You do get that familiar Motorola "Batwing" logo on the back, but where on previous Moto G series phones, it's done double duty as a fingerprint reader, this time around it's just a flat logo.
That's because, like so many other 2021 phones, the Motorola Moto G50 5G places its fingerprint reader in the side mounted power button. It sits just below the volume rocker and a dedicated Google Assistant button. I'm not a huge fan of dedicated assistant buttons, but at least the placement here is smart, because you're less likely to tap it accidentally thinking it's the power button.
The Motorola Moto G50 5G features a 6.5 inch IPS LCD with an HD+ (1600x720) pixel resolution, which is par for the course in budget phones right now. What's less common is a higher refresh rate display.
With the Moto G50 5G, you can opt for 60Hz to save battery life or pump it up to 90Hz for smoother animations and web page scrolling. Alternatively, you can opt for the auto setting that tries to intelligently scale refresh rates to maximise battery life and deliver pleasing visuals. A lot of high refresh rate phones simply give you 60Hz or auto.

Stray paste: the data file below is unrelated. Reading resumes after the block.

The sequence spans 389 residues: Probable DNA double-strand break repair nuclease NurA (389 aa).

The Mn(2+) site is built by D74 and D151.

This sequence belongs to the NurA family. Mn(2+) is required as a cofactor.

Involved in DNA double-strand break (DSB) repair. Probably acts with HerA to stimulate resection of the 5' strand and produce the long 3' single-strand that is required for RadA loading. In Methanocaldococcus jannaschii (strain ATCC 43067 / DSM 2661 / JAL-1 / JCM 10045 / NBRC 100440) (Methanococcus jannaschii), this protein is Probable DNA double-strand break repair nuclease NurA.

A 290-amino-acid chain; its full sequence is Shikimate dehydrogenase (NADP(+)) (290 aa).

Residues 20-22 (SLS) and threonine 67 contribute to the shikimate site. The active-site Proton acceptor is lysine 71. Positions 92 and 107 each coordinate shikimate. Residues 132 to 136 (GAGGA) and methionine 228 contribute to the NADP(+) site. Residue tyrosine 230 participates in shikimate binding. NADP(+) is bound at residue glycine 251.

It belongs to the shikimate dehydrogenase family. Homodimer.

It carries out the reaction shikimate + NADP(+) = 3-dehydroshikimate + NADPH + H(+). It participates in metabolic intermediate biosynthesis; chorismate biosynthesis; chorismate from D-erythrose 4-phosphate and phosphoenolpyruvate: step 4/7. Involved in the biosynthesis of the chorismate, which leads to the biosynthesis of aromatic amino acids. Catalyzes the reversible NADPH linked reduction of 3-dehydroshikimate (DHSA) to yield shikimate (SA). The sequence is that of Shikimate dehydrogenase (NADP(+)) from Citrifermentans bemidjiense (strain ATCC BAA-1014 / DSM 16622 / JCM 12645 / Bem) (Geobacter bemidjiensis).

The Motorola Moto G50 5G measures in at 167 x 76.4 x 9.26mm, making it nearly identical in size to the Motorola Moto G5G Plus. It's cheaper than the G5G Plus was at launch, but that's very much reflected in its design and build.
Moto G50 Camera: 48MP sensor has to do a lot of heavy lifting
Motorola doesn't have a particularly strong history in providing exceptional phone camera hardware, especially for its G series phones. That being said, I was more impressed with the G5G Plus than I expected.